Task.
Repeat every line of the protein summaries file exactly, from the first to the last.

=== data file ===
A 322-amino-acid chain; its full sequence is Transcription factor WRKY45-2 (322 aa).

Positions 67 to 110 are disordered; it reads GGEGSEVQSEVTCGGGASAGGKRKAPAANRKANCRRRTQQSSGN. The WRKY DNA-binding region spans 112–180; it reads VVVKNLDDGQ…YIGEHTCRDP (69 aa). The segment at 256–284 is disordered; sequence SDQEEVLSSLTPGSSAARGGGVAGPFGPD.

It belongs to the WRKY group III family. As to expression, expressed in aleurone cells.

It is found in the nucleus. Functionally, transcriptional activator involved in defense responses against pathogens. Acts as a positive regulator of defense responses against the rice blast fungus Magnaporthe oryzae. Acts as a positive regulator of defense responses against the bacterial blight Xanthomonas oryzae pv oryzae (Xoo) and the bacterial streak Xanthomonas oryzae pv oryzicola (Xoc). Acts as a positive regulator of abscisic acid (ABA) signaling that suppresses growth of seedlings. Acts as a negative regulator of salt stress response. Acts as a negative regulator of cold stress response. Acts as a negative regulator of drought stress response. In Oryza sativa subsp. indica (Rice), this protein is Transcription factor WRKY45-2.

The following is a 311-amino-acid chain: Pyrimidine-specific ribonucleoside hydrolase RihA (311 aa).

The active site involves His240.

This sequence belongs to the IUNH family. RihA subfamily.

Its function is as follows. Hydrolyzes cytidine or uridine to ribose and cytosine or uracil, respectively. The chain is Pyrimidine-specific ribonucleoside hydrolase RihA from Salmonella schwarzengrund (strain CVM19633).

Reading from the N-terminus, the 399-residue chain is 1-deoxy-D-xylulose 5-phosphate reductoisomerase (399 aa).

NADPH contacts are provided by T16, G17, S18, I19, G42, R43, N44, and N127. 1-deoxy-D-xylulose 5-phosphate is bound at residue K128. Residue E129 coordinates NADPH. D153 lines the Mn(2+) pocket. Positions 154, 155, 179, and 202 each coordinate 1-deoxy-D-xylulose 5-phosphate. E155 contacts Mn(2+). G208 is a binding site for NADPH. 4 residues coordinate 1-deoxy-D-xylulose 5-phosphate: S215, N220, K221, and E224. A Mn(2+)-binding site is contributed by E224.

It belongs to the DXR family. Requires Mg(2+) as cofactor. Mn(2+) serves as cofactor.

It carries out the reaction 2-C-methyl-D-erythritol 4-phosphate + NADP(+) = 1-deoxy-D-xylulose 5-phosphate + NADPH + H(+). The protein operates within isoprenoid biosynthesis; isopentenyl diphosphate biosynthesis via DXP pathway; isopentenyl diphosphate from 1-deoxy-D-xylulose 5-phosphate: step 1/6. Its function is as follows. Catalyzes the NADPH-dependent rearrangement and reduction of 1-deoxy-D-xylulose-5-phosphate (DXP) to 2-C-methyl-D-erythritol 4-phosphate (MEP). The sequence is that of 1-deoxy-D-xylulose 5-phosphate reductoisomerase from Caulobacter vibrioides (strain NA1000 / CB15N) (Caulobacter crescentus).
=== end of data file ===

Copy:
A 322-amino-acid chain; its full sequence is Transcription factor WRKY45-2 (322 aa).

Positions 67 to 110 are disordered; it reads GGEGSEVQSEVTCGGGASAGGKRKAPAANRKANCRRRTQQSSGN. The WRKY DNA-binding region spans 112–180; it reads VVVKNLDDGQ…YIGEHTCRDP (69 aa). The segment at 256–284 is disordered; sequence SDQEEVLSSLTPGSSAARGGGVAGPFGPD.

It belongs to the WRKY group III family. As to expression, expressed in aleurone cells.

It is found in the nucleus. Functionally, transcriptional activator involved in defense responses against pathogens. Acts as a positive regulator of defense responses against the rice blast fungus Magnaporthe oryzae. Acts as a positive regulator of defense responses against the bacterial blight Xanthomonas oryzae pv oryzae (Xoo) and the bacterial streak Xanthomonas oryzae pv oryzicola (Xoc). Acts as a positive regulator of abscisic acid (ABA) signaling that suppresses growth of seedlings. Acts as a negative regulator of salt stress response. Acts as a negative regulator of cold stress response. Acts as a negative regulator of drought stress response. In Oryza sativa subsp. indica (Rice), this protein is Transcription factor WRKY45-2.

The following is a 311-amino-acid chain: Pyrimidine-specific ribonucleoside hydrolase RihA (311 aa).

The active site involves His240.

This sequence belongs to the IUNH family. RihA subfamily.

Its function is as follows. Hydrolyzes cytidine or uridine to ribose and cytosine or uracil, respectively. The chain is Pyrimidine-specific ribonucleoside hydrolase RihA from Salmonella schwarzengrund (strain CVM19633).

Reading from the N-terminus, the 399-residue chain is 1-deoxy-D-xylulose 5-phosphate reductoisomerase (399 aa).

NADPH contacts are provided by T16, G17, S18, I19, G42, R43, N44, and N127. 1-deoxy-D-xylulose 5-phosphate is bound at residue K128. Residue E129 coordinates NADPH. D153 lines the Mn(2+) pocket. Positions 154, 155, 179, and 202 each coordinate 1-deoxy-D-xylulose 5-phosphate. E155 contacts Mn(2+). G208 is a binding site for NADPH. 4 residues coordinate 1-deoxy-D-xylulose 5-phosphate: S215, N220, K221, and E224. A Mn(2+)-binding site is contributed by E224.

It belongs to the DXR family. Requires Mg(2+) as cofactor. Mn(2+) serves as cofactor.

It carries out the reaction 2-C-methyl-D-erythritol 4-phosphate + NADP(+) = 1-deoxy-D-xylulose 5-phosphate + NADPH + H(+). The protein operates within isoprenoid biosynthesis; isopentenyl diphosphate biosynthesis via DXP pathway; isopentenyl diphosphate from 1-deoxy-D-xylulose 5-phosphate: step 1/6. Its function is as follows. Catalyzes the NADPH-dependent rearrangement and reduction of 1-deoxy-D-xylulose-5-phosphate (DXP) to 2-C-methyl-D-erythritol 4-phosphate (MEP). The sequence is that of 1-deoxy-D-xylulose 5-phosphate reductoisomerase from Caulobacter vibrioides (strain NA1000 / CB15N) (Caulobacter crescentus).